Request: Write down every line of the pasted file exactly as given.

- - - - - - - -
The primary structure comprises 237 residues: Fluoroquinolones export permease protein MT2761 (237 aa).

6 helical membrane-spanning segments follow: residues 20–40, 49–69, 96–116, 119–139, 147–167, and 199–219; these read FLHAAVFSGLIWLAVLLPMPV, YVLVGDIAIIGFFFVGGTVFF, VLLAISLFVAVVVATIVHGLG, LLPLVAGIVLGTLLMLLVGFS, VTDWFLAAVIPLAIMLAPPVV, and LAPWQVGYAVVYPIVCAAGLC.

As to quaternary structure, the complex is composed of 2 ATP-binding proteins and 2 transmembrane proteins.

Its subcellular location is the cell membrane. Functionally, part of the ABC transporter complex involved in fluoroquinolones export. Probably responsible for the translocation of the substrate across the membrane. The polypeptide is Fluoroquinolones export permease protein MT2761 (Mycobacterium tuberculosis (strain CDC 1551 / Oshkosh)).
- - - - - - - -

The primary structure comprises 237 residues: Fluoroquinolones export permease protein MT2761 (237 aa).

6 helical membrane-spanning segments follow: residues 20–40, 49–69, 96–116, 119–139, 147–167, and 199–219; these read FLHAAVFSGLIWLAVLLPMPV, YVLVGDIAIIGFFFVGGTVFF, VLLAISLFVAVVVATIVHGLG, LLPLVAGIVLGTLLMLLVGFS, VTDWFLAAVIPLAIMLAPPVV, and LAPWQVGYAVVYPIVCAAGLC.

As to quaternary structure, the complex is composed of 2 ATP-binding proteins and 2 transmembrane proteins.

Its subcellular location is the cell membrane. Functionally, part of the ABC transporter complex involved in fluoroquinolones export. Probably responsible for the translocation of the substrate across the membrane. The polypeptide is Fluoroquinolones export permease protein MT2761 (Mycobacterium tuberculosis (strain CDC 1551 / Oshkosh)).